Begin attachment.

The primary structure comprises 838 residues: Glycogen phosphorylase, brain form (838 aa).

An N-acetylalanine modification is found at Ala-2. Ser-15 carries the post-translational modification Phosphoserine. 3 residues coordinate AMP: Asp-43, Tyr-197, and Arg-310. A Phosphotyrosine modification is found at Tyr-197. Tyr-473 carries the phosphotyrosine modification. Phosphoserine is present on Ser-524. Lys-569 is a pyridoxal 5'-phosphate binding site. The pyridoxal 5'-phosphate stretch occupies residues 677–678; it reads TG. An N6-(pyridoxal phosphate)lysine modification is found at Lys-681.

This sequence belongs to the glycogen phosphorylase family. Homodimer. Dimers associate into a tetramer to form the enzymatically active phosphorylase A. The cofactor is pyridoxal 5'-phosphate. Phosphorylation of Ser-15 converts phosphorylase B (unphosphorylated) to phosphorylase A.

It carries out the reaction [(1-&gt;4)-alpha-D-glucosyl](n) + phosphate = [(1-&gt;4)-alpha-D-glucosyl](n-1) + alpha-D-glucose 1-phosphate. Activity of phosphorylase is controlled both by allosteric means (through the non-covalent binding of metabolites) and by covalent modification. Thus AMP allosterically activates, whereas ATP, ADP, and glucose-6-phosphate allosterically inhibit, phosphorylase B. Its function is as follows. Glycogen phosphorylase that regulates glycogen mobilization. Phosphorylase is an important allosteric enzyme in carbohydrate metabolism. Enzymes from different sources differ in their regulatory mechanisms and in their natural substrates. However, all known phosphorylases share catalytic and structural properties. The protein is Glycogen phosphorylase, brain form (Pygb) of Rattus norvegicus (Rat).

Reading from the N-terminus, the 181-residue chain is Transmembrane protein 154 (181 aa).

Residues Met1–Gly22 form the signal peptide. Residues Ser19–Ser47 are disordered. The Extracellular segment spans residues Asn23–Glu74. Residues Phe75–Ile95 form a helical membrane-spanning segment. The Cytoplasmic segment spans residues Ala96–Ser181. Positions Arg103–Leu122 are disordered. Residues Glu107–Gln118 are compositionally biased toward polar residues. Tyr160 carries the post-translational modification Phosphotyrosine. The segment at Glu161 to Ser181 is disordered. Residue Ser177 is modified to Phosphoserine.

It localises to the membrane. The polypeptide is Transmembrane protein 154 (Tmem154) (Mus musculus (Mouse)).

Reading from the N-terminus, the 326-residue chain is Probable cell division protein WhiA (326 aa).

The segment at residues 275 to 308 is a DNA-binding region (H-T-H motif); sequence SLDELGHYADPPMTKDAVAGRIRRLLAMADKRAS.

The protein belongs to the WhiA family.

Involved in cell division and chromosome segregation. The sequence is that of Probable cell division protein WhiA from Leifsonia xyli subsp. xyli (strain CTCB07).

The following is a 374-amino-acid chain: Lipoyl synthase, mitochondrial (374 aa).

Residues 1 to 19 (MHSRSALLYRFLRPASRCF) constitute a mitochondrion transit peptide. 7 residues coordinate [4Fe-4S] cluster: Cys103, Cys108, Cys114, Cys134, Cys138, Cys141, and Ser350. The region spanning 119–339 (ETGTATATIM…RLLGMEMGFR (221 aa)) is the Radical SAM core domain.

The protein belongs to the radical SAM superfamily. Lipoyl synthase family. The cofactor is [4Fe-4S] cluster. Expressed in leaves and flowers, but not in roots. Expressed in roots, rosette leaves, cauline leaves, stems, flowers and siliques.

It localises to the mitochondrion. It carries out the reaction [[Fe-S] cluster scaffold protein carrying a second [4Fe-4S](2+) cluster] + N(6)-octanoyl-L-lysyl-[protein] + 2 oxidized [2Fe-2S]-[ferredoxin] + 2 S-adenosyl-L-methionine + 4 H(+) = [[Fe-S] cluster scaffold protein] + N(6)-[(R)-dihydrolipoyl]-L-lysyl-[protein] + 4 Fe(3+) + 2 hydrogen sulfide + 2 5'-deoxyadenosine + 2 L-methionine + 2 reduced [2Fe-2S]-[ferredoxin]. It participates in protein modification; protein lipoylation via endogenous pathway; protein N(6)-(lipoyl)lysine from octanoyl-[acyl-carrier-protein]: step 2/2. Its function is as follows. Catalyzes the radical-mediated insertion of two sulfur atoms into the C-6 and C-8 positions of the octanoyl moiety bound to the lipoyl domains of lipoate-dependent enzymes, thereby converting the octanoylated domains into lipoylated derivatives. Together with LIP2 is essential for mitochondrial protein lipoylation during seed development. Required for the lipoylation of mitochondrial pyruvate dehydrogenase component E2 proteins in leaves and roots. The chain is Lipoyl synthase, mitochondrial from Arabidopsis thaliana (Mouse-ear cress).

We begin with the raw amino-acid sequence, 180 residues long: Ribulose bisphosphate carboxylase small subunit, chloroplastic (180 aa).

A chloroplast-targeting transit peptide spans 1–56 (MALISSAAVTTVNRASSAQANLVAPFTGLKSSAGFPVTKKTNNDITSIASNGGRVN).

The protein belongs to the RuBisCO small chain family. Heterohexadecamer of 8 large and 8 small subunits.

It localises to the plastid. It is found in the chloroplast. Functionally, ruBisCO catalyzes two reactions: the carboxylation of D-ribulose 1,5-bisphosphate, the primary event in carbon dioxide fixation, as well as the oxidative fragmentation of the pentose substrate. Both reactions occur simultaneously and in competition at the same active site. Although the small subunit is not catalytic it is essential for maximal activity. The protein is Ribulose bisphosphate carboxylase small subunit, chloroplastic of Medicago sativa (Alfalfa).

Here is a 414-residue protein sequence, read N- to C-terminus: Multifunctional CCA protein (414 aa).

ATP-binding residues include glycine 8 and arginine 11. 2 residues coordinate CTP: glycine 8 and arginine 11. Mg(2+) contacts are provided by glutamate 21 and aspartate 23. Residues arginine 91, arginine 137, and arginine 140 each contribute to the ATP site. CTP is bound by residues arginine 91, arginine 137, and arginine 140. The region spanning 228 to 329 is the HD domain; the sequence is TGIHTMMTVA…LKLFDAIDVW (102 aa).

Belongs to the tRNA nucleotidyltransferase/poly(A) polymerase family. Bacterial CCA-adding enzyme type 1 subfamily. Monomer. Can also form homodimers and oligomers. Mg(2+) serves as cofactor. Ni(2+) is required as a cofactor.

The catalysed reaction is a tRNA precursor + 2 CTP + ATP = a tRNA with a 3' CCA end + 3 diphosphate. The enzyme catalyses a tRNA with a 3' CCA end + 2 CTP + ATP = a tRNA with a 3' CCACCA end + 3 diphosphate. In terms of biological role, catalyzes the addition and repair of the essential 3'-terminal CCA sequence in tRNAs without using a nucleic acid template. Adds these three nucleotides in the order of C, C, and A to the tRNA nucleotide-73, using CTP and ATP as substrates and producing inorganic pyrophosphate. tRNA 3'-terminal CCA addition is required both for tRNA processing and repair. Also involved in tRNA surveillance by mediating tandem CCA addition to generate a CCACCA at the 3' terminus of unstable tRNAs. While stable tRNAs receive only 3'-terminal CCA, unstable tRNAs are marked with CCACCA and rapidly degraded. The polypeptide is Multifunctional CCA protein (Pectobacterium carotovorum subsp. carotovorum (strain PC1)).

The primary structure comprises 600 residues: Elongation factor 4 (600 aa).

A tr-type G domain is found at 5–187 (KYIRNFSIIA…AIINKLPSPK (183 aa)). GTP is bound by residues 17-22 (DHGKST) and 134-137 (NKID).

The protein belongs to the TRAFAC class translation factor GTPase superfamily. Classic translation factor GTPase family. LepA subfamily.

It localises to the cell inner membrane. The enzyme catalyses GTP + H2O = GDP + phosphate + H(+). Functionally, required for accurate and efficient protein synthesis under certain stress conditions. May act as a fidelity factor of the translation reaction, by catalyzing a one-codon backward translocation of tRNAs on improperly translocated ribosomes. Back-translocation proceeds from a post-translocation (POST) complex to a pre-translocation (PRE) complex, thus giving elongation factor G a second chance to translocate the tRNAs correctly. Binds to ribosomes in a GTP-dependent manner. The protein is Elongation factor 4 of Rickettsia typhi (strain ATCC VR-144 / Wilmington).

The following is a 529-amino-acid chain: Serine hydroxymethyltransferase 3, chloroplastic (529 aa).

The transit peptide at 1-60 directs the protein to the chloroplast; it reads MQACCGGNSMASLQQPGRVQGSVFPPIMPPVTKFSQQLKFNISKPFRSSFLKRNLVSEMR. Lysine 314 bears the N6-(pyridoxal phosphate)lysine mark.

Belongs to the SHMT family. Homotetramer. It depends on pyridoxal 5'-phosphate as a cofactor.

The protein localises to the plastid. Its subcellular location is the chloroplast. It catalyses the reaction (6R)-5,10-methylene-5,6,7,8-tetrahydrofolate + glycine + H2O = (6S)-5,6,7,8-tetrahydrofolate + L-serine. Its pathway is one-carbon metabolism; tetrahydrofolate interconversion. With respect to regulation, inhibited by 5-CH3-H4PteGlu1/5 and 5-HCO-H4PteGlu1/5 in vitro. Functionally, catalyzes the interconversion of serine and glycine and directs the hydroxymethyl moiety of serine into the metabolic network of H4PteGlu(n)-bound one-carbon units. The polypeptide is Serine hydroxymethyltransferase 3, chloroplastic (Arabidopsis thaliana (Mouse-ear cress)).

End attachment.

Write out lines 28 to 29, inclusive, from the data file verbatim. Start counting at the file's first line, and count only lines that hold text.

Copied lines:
The following is a 529-amino-acid chain: Serine hydroxymethyltransferase 3, chloroplastic (529 aa).

The transit peptide at 1-60 directs the protein to the chloroplast; it reads MQACCGGNSMASLQQPGRVQGSVFPPIMPPVTKFSQQLKFNISKPFRSSFLKRNLVSEMR. Lysine 314 bears the N6-(pyridoxal phosphate)lysine mark.